Skip the pillow: Maybe. I rarely carry one but I can tell you the “stuff your puffy jacket into its own hood to form a ball” is a load of horse poop. Oh please. Not only is a ball not comfortable, it isn’t natural for your neck. And oh yeah, so to save weight you also carried a 45* sleeping bag instead of a 15*? That puffy jacket maybe the only thing keeping you warm, draped over your torso. So ditch the pillow, but also don’t believe those claims a puffy jacket will make a pillow. Sleep on your backpack, with any extra junk you have stuffed in. Works pretty good ;-) Not that I’d know anything about freezing my ass off in a stupid 45* bag.

Gatorade 32-ounce bottles: Used them for years. Personally I liked Snapple bottles. But and a big but, while you will save weight, the bottles get skanky quickly and turn cloudy, especially when exposed to a lot of sun. I carry 2 32-ounce bottles and a 2-Liter bladder (no tubing, just a lid) for camp water. I went back to Nalegenes years ago. Why? Heavier, but they don’t get all nasty – or BREAK when they fall out of a pack pocket loaded (yes, it happened). It is a personal decision though. And that I hate Gatorade taste kind of helped ;-)

Repack consumables:

Forget the advice of repacking things like sunscreen. This is where shopping at Minimus pays off. Just get a small tube and call it a day. Thankfully I don’t wear bug repellent or deodorant when hiking. See, saved weight!! (And I am sure keeps predators away too…hah)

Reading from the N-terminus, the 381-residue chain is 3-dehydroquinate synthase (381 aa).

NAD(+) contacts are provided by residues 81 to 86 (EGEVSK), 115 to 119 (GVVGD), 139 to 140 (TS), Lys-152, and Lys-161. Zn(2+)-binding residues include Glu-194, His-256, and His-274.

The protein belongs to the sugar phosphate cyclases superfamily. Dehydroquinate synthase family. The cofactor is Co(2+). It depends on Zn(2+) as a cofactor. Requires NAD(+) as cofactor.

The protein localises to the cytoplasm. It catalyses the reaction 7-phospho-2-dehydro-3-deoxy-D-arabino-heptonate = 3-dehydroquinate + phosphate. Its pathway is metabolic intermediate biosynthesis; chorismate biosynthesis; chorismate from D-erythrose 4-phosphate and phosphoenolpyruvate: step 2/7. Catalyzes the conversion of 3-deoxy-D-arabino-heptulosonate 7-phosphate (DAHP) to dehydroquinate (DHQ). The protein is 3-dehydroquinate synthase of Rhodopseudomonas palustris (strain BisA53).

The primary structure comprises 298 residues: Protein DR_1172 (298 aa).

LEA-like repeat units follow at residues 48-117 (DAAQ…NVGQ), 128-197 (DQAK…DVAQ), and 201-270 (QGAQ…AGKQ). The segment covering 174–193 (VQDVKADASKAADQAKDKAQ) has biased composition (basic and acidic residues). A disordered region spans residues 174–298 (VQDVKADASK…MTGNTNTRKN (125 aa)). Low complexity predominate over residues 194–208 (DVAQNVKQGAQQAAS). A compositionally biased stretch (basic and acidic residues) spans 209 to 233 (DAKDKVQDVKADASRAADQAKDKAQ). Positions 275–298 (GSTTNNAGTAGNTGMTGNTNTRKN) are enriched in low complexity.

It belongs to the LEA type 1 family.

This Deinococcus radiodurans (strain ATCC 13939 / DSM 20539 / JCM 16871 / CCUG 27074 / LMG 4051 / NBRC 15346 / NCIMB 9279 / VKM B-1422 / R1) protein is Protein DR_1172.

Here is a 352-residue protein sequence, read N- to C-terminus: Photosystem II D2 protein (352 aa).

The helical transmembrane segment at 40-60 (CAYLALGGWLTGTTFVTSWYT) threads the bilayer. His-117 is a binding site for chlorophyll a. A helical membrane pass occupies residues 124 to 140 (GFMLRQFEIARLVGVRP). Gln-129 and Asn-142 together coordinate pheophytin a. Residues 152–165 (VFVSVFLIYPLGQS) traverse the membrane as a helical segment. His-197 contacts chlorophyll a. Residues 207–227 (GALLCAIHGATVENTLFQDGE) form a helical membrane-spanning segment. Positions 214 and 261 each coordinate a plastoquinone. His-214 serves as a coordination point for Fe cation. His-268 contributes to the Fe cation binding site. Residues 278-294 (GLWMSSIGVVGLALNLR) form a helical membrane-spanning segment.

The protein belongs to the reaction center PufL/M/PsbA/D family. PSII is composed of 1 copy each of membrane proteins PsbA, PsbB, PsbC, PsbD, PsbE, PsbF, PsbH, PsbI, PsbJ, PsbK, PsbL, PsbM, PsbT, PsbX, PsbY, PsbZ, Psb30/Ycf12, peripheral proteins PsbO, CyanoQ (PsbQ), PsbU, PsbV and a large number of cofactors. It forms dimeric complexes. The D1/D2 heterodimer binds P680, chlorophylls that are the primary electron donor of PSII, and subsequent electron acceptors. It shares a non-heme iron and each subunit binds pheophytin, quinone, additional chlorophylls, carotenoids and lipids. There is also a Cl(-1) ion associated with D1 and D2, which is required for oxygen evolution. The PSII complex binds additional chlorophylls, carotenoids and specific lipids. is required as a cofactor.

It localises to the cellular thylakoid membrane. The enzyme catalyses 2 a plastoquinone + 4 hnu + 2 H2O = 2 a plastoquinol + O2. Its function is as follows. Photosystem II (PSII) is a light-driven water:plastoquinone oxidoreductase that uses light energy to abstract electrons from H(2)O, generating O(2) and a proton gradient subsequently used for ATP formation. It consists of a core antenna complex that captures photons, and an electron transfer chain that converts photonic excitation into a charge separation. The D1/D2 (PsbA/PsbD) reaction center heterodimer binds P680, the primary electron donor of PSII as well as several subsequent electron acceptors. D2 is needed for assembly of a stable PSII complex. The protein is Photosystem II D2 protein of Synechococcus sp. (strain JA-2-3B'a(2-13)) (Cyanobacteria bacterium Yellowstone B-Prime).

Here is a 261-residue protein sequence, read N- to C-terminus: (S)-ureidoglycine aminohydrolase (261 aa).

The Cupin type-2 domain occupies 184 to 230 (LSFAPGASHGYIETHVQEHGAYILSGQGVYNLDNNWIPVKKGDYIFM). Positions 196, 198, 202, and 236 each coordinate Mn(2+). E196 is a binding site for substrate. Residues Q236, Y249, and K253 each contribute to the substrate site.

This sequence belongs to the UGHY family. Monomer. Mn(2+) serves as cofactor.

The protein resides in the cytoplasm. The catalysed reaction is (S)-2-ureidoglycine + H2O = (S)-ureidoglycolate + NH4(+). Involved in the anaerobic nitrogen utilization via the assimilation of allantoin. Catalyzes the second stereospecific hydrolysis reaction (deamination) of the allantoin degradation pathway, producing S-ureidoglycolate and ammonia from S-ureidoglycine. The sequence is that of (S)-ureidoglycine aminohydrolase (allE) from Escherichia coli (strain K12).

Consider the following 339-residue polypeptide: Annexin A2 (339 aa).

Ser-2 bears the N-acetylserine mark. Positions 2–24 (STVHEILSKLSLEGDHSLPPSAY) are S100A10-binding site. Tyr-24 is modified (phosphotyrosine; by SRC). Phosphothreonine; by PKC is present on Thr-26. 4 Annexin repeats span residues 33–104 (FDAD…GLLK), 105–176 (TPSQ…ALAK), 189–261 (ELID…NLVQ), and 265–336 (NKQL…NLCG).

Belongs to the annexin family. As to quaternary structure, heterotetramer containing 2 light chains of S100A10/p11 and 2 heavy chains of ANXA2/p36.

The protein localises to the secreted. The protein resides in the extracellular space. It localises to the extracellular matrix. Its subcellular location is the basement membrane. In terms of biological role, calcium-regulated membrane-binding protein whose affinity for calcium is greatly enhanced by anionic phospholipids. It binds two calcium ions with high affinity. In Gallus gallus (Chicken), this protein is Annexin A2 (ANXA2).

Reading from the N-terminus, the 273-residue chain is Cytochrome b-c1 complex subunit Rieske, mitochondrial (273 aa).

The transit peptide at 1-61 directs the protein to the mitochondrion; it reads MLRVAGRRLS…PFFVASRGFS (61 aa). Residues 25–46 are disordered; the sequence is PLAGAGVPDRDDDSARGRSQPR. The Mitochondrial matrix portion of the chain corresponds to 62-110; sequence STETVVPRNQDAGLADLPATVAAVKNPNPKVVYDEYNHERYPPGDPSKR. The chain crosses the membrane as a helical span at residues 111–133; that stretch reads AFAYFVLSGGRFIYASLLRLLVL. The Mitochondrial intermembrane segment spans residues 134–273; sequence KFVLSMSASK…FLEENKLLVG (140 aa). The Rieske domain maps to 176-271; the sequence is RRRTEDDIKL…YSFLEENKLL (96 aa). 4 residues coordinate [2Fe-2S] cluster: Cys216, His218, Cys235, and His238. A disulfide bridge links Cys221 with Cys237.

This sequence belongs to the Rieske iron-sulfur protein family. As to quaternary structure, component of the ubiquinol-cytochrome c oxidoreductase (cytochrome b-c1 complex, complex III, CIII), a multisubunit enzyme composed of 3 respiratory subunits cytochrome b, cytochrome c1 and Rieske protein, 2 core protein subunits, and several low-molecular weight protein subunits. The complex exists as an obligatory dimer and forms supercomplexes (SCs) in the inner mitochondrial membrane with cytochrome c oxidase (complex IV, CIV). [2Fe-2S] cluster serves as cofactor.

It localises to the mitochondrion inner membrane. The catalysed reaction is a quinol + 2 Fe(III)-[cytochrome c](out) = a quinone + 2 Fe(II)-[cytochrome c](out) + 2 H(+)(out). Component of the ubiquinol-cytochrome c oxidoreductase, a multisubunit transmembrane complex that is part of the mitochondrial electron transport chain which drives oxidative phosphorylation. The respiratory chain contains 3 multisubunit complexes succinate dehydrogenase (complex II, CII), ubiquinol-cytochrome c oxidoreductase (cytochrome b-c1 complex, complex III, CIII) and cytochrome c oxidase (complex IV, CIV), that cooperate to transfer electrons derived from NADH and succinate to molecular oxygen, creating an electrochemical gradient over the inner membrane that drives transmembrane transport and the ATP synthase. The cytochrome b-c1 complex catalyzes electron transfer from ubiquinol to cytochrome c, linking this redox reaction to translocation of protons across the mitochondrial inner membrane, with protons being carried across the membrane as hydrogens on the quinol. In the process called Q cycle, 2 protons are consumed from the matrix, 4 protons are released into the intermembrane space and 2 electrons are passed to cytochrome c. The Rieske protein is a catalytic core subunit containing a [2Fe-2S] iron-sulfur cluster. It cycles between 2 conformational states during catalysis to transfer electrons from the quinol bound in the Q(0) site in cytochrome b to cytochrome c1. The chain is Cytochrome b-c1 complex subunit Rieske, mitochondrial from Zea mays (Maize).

Slim Your First Aid Kit: Yes, any premade kit does need slimming/slashing. It also needs a lot added. Again, visit Minimus or a local pharmacy and buy single use packets of pain killers, antacids, aspirin, ointments and more. I carry a sting kit (used to hike with one partner who attracted hornets to herself like crazy!), Benadryl and a well stocked but light blister kit – along with a number of other items. For example, I’ll never be truly UL again – with my youngest son’s severe allergies I have to carry a full (gag!) bottle of Benadryl and 2 Epi-pens. Yeah, there went those UL dreams ;-) My point is: carry enough so you are not a burden on others. You don’t have to carry a 4 pound kit. But…at least carry the basics.

But here is the root of my nit-picking:

Packing to save bulk? The advice is to prick holes in all prepackaged foods, then cover with tape, after squeezing out the air.

DO NOT DO THIS!!!! A few reasons really…

1) Commercial freeze-dried meals start gaining moisture as soon as the seal is broken. If you are eating something like Mountain House, this lets in oxygen. You are doing your $5 to $14 meal no favors. As soon as it is breached, moisture will start getting into your tasteless chunks of beef. Also, those foil bags don’t roll up well. They crease, they break, they have sharp edges.

2) Things like noodle and rice side dishes (Knorr/Lipton/etc) have lousy bags as well. They are sealed with air to protect the items inside and to stay upright on shelves. If you have had a bag of those pop/tear open, then you know how the dumb powder coats everything. Tape peels off. Especially when coated with POWDER. Then the hole just barfs out more powder. KnowwhatImean?

3) This advice will lead some over zealous chump to stick pins in things like tuna and salmon pouches. My eyes are twitching.